Diabetes, pre-diabetes and smoking
If I have pre-diabetes or diabetes, do I really need to quit smoking? YES! Smoking increases the risk of serious health problems associated with diabetes. People with pre-diabetes are already at high risk of heart disease. Smoking makes this even worse. You can significantly improve your health by quitting. Quitting at any age will benefit your health but the earlier you stop the more you gain.
Why is it so hard to quit?
Tobacco contains nicotine, one of the most addictive substances known. It causes physical and psychological dependence and makes kicking the habit of smoking very difficult.
How does smoking affect my health?
Smoking affects your health in many ways. It can:
- Increase the risk of heart attack, stroke and cardiovascular disease compared with a non-smoker who has pre-diabetes or diabetes (see page 2 for ways to reduce the risk of developing cardiovascular disease).
- Increase blood glucose levels. Tobacco use can increase insulin resistance and stimulate stress hormones. Both increase blood glucose levels and make it more difficult to manage pre-diabetes and diabetes.
- Increase the risk of lung, mouth and throat cancer.
- Contribute to nerve and blood vessel damage.
- Cause blood vessels to become constricted, reducing the amount of oxygen reaching the tissues of the body. This is due to the many harmful compounds in tobacco and inhaled tobacco smoke.
- Increase the risk of erectile dysfunction (also known as impotence).
- Increase the risk of developing serious foot problems and kidney damage.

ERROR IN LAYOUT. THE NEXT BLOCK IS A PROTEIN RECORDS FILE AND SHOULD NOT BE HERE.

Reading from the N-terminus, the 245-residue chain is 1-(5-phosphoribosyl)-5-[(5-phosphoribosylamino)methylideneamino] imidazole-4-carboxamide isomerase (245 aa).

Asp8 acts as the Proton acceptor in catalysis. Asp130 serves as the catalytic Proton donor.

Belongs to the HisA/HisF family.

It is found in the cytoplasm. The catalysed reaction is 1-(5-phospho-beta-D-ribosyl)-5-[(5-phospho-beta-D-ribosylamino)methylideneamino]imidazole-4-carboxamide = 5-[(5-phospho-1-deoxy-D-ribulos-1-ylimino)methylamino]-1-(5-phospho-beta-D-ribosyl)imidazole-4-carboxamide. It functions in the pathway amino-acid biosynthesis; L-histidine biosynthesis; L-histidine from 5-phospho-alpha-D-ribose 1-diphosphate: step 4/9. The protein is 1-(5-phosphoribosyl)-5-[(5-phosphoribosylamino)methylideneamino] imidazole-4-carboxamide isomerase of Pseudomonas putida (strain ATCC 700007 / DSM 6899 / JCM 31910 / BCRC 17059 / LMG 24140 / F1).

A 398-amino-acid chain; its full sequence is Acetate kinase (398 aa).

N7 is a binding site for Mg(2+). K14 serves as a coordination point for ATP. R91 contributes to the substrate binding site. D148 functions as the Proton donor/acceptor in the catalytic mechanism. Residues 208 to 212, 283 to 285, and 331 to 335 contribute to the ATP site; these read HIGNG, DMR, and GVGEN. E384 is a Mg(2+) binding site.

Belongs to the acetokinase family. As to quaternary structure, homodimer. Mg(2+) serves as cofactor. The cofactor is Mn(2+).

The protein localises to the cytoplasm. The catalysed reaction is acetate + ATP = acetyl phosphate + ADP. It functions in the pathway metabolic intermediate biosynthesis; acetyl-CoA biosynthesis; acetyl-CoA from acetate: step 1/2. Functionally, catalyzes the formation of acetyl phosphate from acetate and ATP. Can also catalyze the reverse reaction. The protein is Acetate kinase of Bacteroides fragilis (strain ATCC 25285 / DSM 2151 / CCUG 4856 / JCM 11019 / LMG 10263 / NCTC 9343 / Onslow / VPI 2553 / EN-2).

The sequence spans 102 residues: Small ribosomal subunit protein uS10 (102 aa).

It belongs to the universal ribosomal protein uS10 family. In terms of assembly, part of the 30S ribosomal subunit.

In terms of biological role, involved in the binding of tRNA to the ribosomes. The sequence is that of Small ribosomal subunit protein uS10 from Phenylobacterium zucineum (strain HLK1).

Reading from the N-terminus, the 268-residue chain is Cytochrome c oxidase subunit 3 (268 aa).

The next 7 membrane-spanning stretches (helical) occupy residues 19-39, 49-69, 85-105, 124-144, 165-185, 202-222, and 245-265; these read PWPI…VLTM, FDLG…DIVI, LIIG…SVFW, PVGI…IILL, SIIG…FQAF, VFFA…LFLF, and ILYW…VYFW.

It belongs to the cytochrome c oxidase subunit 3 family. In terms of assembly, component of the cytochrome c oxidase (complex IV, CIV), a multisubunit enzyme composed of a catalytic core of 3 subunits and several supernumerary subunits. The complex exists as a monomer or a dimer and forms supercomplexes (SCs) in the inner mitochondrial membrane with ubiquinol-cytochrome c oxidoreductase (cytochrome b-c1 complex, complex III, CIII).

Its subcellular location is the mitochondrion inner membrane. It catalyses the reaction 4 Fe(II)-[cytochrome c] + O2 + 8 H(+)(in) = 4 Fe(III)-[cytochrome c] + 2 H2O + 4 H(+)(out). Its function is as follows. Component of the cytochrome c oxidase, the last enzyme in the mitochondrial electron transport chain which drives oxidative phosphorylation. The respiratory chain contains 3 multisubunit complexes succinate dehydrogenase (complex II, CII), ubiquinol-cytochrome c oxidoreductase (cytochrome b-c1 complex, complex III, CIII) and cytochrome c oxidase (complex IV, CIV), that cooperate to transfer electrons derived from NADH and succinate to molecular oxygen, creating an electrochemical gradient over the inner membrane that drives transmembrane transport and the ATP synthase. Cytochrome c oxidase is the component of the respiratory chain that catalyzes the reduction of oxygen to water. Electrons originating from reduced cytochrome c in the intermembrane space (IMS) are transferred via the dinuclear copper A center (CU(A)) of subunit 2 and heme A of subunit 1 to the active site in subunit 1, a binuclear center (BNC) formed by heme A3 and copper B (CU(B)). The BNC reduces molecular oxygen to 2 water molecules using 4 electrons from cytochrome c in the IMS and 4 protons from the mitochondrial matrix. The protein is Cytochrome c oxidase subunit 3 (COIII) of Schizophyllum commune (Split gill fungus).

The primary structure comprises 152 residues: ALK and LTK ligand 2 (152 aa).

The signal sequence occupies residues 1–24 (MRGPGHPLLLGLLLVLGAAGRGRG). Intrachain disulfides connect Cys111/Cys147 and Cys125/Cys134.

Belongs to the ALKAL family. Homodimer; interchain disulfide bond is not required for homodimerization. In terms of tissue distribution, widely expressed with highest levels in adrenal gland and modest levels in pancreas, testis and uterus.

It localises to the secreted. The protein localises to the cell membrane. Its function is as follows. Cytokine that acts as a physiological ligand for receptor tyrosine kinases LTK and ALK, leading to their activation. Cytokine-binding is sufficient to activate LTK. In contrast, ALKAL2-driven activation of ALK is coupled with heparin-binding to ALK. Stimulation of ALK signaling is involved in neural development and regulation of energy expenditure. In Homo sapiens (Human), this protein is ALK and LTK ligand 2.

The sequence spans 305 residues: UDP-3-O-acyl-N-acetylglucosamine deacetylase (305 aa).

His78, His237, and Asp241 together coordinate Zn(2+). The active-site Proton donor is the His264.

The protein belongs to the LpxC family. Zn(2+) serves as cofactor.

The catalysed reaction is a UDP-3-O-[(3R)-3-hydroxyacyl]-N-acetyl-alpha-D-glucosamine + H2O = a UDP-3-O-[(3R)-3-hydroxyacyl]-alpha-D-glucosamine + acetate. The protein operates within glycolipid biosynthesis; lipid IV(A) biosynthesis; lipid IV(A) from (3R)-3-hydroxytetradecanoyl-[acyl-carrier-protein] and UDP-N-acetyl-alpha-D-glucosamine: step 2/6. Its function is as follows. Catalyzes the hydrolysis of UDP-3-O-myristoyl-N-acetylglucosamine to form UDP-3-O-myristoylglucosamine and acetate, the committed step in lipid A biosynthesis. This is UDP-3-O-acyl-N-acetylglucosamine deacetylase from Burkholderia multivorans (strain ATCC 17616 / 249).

- Increase the risk of damage to teeth and gums.
By giving up smoking, you can reduce your risk of a range of life threatening conditions including cancer of the lungs, mouth and throat, heart attack, stroke, cardiovascular disease, eye disease and damage to your nerve and blood vessels. It will also help to improve your blood glucose levels.
How to reduce the risk of cardiovascular disease
- Don’t smoke
- Maintain cholesterol, triglycerides and blood pressure within the recommended ranges
- Follow a healthy eating plan and try to keep body weight as normal as possible
- Do regular physical activity
- Maintain blood glucose levels within the recommended range
- Talk to your doctor about aspirin medication. This may help in people who are at high risk
Why do people smoke?
People smoke for different reasons. For example, smoking may:
- Make a person feel they have more energy. This is because nicotine can act as a stimulant
- Help to make a person feel more at ease
- Bring pleasure at the time
- Suppress appetite
If you’ve tried to quit before but went back to smoking because you found it too hard, you can still quit successfully.
How do I quit?
It is common for smokers to try to quit a number of times before being able to stop smoking for good. By planning your efforts to quit and getting support from your doctor, the Quitline and your friends and family, you will increase your chance of success.
Tips to help you give up smoking
- Make your home smoke-free. You are more likely to be successful.
- Throw away cigarettes, lighters and ashtrays from your home and car.
- If people you live with smoke, suggest that they also stop smoking, or only smoke outside the house. (Remember that children also suffer if people smoke inside).